I was listening to the all-sports radio station yesterday when the host mentioned how listeners could get in touch with him via the Web site, e-mail and, of course, Twitter.
The mention of Twitter surprised me because the host has for a long time dissed Twitter because he sees it as a forum where the amateurs muddy the waters with their comments, opinions and news reporting.
Now we’re talking about a guy who has been around for a long time so his attitude about Twitter is not surprising. So the fact he’s not only on Twitter but promoting the fact (probably because the radio station makes him do it) points to the fact even people who don’t particularly like social media or have much respect for it are doing it.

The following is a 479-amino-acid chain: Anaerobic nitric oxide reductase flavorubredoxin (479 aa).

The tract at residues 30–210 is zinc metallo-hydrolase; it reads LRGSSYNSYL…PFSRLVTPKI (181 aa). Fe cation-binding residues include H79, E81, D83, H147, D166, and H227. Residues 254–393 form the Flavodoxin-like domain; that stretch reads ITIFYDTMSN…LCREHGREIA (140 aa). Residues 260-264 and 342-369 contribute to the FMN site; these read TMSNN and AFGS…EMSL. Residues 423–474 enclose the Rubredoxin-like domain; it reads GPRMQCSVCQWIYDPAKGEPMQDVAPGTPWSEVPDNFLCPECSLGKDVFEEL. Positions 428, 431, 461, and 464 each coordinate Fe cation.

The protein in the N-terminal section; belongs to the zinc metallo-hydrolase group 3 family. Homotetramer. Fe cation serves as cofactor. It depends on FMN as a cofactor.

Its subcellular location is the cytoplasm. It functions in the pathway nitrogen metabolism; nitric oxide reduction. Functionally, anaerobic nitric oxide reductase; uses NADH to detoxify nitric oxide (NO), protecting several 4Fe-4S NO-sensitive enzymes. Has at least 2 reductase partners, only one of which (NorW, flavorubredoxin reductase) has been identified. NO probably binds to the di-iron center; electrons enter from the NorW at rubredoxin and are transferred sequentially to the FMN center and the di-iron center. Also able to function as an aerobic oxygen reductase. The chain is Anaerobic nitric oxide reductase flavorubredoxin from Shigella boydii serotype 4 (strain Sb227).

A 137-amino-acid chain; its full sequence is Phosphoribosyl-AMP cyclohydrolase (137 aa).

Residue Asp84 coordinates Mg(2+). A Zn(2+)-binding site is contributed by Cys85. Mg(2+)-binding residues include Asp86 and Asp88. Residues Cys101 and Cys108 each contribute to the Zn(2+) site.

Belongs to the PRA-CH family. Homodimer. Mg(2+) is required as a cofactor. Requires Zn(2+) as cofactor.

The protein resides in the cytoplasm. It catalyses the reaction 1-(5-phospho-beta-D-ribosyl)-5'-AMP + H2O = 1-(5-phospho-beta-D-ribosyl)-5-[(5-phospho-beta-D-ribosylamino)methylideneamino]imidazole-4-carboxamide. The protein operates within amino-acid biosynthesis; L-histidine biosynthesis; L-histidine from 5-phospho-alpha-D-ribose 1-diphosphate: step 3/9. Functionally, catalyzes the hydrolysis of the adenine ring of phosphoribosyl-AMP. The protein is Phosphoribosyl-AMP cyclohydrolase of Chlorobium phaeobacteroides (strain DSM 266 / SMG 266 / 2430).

And that got me thinking about what happens when everyone’s doing social media. What then?
As the marketplace becomes more crowded and increasingly noisy (if there isn’t a cacophony already!), what does it mean about social media’s ability to resonate or be effective? Many companies that were first-movers enjoyed a competitive advantage but that’s eroding as the competition climbs on board.
It’s no longer good enough to be doing social media when everyone else is doing it as well.
The easy, no-brainer answer does social media better, be more engaged, more conversational and develop great content. But what does that mean?
Does it suggest success in social media is monitoring activity 24/7 so any inquiries or potential opportunities can be jumped on? Does it mean having a dedicated team to create compelling videos, blog posts, tweets, etc.? If so, does that mean whoever invests the most wins?